SR Picks [Video]: J.J. Abrams’ Lens Flares Meet The Original Series

Published 5 years ago by , Updated May 17th, 2009 at 12:56 pm,

star trek crew and lens flares SR Picks [Video]: J.J. Abrams Lens Flares Meet The Original Series

A YouTube user took the time to creatively modify some scenes from the original Star Trek series and make them look like the new movie.

What do you mean, you ask?

Lens flares!

Prior to the release of the movie, many news blogs were discussing the overuse of lens flares in the movie and how it worried them a little bit. Then in interviews with director Abrams, even he admitted at some points, it was ridiculous. In one interview with io9, J.J. was asked why he used so many lens flares and when he decided to. In response, Abrams said:

[Smiles] I don’t know what you’re talking about. [Laughs] I’m kidding. I know what you’re saying with the lens flares. It was one of those things… I wanted a visual system that felt unique. I know there are certain shots where even I watch and think, “Oh that’s ridiculous, that was too many.” But I love the idea that the future was so bright it couldn’t be contained in the frame.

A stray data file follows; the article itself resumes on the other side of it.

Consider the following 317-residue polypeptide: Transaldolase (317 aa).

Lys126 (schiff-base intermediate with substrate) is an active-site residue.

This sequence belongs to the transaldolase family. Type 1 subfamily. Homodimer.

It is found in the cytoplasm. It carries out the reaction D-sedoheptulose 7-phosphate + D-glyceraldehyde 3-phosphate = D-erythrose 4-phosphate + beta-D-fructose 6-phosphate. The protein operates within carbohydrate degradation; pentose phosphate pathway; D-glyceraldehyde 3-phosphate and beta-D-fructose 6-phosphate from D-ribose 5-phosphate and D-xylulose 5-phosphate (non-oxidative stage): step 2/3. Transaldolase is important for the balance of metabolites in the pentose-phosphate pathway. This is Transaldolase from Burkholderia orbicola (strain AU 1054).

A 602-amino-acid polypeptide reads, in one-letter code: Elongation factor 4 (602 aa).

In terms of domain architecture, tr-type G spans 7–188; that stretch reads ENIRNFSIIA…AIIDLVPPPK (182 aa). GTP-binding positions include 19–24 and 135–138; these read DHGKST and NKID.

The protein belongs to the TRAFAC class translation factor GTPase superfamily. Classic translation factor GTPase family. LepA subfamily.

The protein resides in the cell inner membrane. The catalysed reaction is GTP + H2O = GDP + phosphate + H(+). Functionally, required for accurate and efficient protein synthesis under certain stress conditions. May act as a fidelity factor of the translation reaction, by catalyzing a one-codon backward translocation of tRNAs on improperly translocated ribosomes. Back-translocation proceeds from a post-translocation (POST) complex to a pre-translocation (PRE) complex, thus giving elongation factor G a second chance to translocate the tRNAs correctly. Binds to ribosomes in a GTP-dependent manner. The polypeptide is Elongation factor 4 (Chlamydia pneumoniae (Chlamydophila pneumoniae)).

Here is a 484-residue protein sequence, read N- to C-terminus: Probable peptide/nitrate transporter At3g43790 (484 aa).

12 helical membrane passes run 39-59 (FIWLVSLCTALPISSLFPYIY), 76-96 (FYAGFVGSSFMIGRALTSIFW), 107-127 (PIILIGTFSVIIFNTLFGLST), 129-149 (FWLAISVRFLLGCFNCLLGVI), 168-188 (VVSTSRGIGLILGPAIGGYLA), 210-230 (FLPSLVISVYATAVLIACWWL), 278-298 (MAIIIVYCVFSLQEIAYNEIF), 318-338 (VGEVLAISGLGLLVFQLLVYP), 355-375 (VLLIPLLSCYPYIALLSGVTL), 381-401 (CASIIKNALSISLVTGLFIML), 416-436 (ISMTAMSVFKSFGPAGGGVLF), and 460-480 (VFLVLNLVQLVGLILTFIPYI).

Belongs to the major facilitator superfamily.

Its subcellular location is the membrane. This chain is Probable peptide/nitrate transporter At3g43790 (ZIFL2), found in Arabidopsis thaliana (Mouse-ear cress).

The flares weren’t just happening from on-camera light sources, they were happening off camera, and that was really the key to it. I want [to create] the sense that, just off camera, something spectacular is happening. There was always a sense of something, and also there is a really cool organic layer thats a quality of it. They were all done live, they weren’t added later. There are something about those flares, especially in a movie that can potentially be very sterile and CG and overly controlled. There is something incredibly unpredictable and gorgeous about them. It is a really fun thing. Our DP would be off camera with this incredibly powerful flashlight aiming it at the lens. It became an art because different lenses required angles, and different proximity to the lens. Sometimes, when we were outside we’d use mirrors. Certain sizes were too big… literally, it was ridiculous. It was like another actor in the scene….